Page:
The only answer to darkness is to bring light. In the ever-shifting landscape of our modern world, the prevalence of negative energy has cast a shadow over our lives. Everywhere we look, we are bombarded with messages steeped in doom and gloom or crafted from a foundation of fear. Powerful entities and individuals, for reasons […]
I am in the process of reading Gordon Livingston’s great new book, The Thing you Think You Cannot Do, and as usual he delivers many useful tidbits of helpful information and a wise perspective. In one chapter, he talks about the importance of asking the question, “What next?” While his clinical therapy patients may often be dealing with much more significant challenges than my clients, as human beings we all have things that hold us back and inhibit our positive momentum. It’s easy to get mired in the past or caught up with the urgency of managing now. Many of us are far too quick to embrace the role of victim and tell our sad stories to anyone who will listen. We end up creating negative energy which hinders our ability to move on and create a positive future. I’m not saying we don’t have to make peace with what has happened, but the best way to get out of hole is not to keep digging deeper but to climb out.
Today I received some very disturbing news. It was information that would make anyone angry. There is nothing worse than betrayal especially when you have a long history with someone and have trusted them. It never ceases to amaze me how people will rationalize their behavior and not take personal responsibility. The fact is that actions do have consequences and sadly there is often collateral damage to an individual’s behavior that can linger a lifetime and affect many people. A pebble will cause a ripple in the ocean whether the act is good or bad – it is important to always remember this.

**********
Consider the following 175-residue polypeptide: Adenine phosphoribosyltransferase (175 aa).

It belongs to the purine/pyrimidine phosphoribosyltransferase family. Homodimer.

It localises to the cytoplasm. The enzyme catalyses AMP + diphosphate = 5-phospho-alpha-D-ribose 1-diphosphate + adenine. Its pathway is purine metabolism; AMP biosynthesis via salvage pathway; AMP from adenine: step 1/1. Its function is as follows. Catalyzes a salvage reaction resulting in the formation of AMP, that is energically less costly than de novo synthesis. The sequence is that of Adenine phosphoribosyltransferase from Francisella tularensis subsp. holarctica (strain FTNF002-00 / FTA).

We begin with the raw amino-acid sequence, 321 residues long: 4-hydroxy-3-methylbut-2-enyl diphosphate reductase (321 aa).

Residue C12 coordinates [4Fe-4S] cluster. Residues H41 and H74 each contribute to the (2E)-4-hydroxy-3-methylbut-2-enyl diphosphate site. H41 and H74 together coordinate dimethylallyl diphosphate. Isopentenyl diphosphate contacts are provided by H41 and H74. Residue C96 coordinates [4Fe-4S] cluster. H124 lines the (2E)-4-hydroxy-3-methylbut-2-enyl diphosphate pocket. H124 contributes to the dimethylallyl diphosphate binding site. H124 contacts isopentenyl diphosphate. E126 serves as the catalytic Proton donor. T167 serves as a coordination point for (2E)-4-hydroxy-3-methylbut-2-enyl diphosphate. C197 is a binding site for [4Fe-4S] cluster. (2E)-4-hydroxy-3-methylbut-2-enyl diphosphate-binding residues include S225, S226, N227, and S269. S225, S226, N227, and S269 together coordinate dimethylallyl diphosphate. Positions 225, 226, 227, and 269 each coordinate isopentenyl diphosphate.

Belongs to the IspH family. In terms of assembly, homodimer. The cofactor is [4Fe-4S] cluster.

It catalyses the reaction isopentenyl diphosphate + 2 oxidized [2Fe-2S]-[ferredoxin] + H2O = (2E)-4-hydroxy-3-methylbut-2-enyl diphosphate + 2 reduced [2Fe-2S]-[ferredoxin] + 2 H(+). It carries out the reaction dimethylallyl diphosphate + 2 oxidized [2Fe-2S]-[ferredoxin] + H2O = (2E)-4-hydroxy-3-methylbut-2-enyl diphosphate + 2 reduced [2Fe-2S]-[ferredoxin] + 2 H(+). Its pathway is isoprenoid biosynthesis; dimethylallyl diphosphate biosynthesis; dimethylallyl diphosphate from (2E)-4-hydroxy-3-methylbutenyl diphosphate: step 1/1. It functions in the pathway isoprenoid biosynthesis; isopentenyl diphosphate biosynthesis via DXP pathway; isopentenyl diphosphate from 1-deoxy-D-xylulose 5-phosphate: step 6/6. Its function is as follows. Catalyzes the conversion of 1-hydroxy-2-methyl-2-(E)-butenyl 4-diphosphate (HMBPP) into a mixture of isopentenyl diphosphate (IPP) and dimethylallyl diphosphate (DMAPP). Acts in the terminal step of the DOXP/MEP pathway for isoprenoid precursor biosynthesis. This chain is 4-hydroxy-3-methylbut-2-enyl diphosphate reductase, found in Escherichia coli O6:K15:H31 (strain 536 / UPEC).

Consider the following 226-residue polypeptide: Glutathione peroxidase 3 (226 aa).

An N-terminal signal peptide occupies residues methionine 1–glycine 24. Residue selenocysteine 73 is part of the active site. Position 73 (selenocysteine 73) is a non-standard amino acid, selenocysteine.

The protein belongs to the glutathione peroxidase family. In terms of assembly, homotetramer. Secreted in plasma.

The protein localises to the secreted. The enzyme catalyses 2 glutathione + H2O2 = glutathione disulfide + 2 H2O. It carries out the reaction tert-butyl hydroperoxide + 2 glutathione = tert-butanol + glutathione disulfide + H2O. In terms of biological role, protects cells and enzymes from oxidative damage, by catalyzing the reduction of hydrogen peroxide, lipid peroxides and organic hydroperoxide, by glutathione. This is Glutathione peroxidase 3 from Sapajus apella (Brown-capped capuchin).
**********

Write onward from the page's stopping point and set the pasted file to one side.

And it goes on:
We can’t control what people say or do, but we can control how we respond to it. It’s important to always remember that no one can make you feel anything; you choose to feel that way. It’s amazing how a few unkind words or obvious negative body language can affect us. I’ve seen fairly successful and confident people wilt under the glare of another person’s disapproval. None of us are perfect and we all make mistakes, so only take constructive feedback to the degree that it helps you improve/grow as a person. If the feedback being given isn’t constructive, then learn to simply block it out or ignore it.
One of the hardest lessons I’ve had to learn as an adult is the importance of “letting go.” When life gets hard or you feel wronged or things don’t go your way it’s easy to harbor resentment and anger. The problem is that unless you are careful these emotions can well up inside you and become part of your identity. Its one thing to have a brief period of grief or bitterness it’s quite another to let it define you.